If you have coronary artery disease then there’s a high possibility that your doctor might suggest you to go for a stent placement surgery. But do you really need it? It’s a call of your doctor, considering your case he will suggest the best treatment for you. Stent placement is helpful but may pose risks in some cases. For those who don’t know what exactly is the purpose behind using stents and what stents are, this blog will help you get better insights.

Stents are tiny mesh tubes inserted to keep coronary blood vessels (arteries) open post angioplasty (a procedure to restore blood flow through narrow or blocked arteries). The coronary arteries supply blood and oxygen to heart muscle cells. If a coronary artery narrows, you may develop signs of angina, shortness of breath, a cold sweat, and light headedness. That’s when a stent can be lifesaving.

DES (drug-eluting stents) release a drug slowly from their outer coating to aid in preventing blockage at the particular site. Hence, DES are preferred over BMS (bare-metal stents) for the majority of the patients as they prevent recurring blockages. Stent technology has progressed over the years. In today’s scenario, stents are easier to implant and cause fewer complications and side effects.

Your doctor normally embeds a stent applying a minimally invasive method. They can help prevent arteries from becoming narrow or blocked again, however, they don’t cure heart diseases. But what is living with stents like?

Benefits of living with Stents:
  • Saves your life and alleviates damage to your heart muscles at the time of heart attack by replenishing blood flow to your heart.
  • Immediately relieves/decreases symptoms of heart disease.
  • Reduces the risk of heart attack or stroke in future.
  • Stent placement may diminish your requirement of a CABG (Coronary Artery Bypass Grafting).
  • Stenting is comparatively much less invasive versus CABG and also has a much shorter recovery period.
Harms/Risks of Stenting:
  • You may get an allergic reaction because any foreign object introduced inside can cause flaring up of immune reaction causing an allergic response. However, it’s rarer with currently used stents.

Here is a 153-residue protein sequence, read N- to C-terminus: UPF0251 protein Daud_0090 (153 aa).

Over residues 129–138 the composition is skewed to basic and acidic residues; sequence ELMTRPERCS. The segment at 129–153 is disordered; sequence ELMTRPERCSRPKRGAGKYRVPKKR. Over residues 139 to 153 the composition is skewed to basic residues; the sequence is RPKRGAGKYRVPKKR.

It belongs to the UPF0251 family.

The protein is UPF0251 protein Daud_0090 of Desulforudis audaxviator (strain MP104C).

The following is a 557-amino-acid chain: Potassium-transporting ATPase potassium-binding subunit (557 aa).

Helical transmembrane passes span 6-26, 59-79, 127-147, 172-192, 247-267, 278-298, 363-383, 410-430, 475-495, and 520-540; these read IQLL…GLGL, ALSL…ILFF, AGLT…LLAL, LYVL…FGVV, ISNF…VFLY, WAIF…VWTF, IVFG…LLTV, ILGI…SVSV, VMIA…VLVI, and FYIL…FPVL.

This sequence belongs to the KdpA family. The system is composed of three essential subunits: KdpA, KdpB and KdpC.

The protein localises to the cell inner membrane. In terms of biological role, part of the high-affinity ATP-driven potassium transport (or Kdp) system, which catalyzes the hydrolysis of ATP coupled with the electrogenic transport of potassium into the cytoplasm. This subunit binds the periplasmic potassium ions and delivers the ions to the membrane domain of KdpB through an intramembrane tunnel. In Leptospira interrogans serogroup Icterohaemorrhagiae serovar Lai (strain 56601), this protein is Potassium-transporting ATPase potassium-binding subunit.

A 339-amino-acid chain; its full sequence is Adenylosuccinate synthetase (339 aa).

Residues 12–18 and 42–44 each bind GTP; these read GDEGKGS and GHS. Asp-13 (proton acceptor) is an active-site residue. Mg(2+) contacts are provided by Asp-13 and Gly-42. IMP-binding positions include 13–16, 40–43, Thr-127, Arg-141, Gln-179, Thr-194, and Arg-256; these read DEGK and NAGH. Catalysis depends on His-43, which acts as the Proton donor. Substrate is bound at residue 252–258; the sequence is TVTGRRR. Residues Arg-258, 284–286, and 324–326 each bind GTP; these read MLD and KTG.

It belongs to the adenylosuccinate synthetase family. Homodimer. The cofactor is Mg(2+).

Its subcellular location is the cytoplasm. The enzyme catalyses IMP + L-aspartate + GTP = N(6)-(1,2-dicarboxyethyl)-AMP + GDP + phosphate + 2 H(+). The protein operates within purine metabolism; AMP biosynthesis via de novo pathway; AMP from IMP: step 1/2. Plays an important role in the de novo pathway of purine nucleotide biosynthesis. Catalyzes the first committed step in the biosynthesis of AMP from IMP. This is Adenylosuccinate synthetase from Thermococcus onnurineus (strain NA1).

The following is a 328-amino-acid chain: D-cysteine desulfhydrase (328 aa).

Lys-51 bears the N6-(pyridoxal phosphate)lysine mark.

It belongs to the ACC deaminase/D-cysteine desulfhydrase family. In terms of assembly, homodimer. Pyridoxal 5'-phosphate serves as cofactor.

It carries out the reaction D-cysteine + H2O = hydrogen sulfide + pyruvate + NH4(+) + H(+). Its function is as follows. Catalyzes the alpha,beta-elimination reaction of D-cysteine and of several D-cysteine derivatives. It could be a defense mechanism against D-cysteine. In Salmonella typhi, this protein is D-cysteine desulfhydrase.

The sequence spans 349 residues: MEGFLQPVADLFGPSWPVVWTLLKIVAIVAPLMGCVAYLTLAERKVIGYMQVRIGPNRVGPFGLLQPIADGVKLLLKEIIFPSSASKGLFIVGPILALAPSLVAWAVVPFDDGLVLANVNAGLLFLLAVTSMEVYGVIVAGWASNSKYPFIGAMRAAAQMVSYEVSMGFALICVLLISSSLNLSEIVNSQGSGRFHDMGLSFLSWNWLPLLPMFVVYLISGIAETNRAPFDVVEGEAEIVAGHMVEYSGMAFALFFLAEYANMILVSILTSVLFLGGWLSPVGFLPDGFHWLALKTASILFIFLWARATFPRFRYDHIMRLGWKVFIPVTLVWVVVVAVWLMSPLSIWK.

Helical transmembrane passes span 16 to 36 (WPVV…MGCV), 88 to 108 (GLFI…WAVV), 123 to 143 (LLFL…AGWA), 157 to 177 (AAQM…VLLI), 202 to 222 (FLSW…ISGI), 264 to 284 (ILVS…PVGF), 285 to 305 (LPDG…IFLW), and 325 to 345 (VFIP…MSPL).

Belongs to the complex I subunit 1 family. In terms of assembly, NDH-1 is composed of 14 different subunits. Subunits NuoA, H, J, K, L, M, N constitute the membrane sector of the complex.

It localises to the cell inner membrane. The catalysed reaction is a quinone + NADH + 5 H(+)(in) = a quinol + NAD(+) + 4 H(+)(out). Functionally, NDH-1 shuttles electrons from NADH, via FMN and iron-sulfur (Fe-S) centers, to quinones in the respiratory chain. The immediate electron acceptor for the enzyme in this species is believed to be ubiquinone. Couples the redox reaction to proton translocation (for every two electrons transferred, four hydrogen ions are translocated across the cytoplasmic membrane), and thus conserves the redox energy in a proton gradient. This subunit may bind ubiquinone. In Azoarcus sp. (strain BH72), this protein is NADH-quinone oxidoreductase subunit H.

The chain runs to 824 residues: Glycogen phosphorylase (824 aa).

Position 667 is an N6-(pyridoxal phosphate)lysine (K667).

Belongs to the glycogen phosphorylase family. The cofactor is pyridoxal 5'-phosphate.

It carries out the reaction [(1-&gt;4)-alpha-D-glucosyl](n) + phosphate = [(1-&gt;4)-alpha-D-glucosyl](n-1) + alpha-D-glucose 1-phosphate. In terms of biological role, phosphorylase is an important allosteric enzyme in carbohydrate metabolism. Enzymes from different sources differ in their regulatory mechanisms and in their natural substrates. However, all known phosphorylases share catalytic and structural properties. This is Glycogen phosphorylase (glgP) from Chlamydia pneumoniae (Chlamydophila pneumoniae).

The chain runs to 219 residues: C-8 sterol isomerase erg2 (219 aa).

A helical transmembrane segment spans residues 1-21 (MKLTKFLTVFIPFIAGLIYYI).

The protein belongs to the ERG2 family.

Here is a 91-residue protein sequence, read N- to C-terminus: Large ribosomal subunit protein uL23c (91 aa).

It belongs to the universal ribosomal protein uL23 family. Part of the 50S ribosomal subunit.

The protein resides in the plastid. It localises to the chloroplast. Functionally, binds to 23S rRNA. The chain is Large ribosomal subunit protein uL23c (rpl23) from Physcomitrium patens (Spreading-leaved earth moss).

• Angioplasty can lead to blood vessel damage or heart damage. The procedure requires the surgeon to enter the blocked artery via a catheter (tube). The catheter is entered via a distant artery, usually radial (arm) or femoral (leg). To enter an artery in the heart from such a distant site may cause damage to the artery, and when reached the heart artery (coronary), there are chances of damaging the small artery or the heart itself which can be taken care by the surgeon.
  • Rarely, some potential complications such as heart attack, stroke or renal failure (kidney failure) can also happen.
  • A scar tissue formation can happen inside your stent post stenting procedure necessitating another procedure for removing it.
  • Stenting also carries a risk of blood clot formation which needs medicines for prevention.
  • It cannot ultimately cure your CAD (Coronary Artery Disease). You have to continue managing your contributing risk factors for CAD such as hypertension, overweight, diabetes or high cholesterol.

You generally should be able to return to work or your normal routine a week after stenting. Avoid strenuous exercise and lifting heavy objects for a while. Consult your doctor about any other restrictions.

Consult your doctor immediately if:

  • The place where your stent was inserted starts bleeding or swelling.
  • You feel pain or discomfort.
  • You have symptoms of infection such as redness, swelling, drainage or fever.
  • You feel weak.
  • You experience chest pain or shortness of breath.

To prevent blood clots around your stent, your doctor may prescribe antiplatelet therapy post stenting. Antiplatelets are a combination of medicines that prevent blood cells (called platelets) from sticking together and forming a blood clot. The expected lifespan of a patient post multiple stent implantation really rests with the patient and how they manage their disease.

If you manage your risk factors well as per your cardiologist’s advice, you may live a prolonged and productive life even after getting stent implantation done in your major arteries. However, the most vital aspects which you should consider are diet and regular activities. The type and amount of food you consume can control your risk factors for a heart attack such as diabetes and obesity. Even minor modifications in your dietary habits can make a huge difference in the health of your heart.

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